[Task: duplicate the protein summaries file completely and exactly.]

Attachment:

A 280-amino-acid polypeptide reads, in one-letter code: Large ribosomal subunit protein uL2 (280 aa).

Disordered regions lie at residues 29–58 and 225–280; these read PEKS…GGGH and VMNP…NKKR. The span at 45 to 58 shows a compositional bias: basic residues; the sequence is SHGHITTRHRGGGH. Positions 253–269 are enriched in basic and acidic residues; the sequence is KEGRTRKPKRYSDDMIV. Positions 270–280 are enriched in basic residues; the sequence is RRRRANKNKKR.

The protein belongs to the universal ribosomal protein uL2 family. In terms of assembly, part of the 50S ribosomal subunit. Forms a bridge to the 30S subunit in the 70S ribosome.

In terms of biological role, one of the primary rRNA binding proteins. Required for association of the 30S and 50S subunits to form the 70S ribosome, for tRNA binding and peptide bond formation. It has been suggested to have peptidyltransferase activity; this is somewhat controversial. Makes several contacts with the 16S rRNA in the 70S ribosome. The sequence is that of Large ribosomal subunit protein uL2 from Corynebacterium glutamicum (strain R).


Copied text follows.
A 280-amino-acid polypeptide reads, in one-letter code: Large ribosomal subunit protein uL2 (280 aa).

Disordered regions lie at residues 29–58 and 225–280; these read PEKS…GGGH and VMNP…NKKR. The span at 45 to 58 shows a compositional bias: basic residues; the sequence is SHGHITTRHRGGGH. Positions 253–269 are enriched in basic and acidic residues; the sequence is KEGRTRKPKRYSDDMIV. Positions 270–280 are enriched in basic residues; the sequence is RRRRANKNKKR.

The protein belongs to the universal ribosomal protein uL2 family. In terms of assembly, part of the 50S ribosomal subunit. Forms a bridge to the 30S subunit in the 70S ribosome.

In terms of biological role, one of the primary rRNA binding proteins. Required for association of the 30S and 50S subunits to form the 70S ribosome, for tRNA binding and peptide bond formation. It has been suggested to have peptidyltransferase activity; this is somewhat controversial. Makes several contacts with the 16S rRNA in the 70S ribosome. The sequence is that of Large ribosomal subunit protein uL2 from Corynebacterium glutamicum (strain R).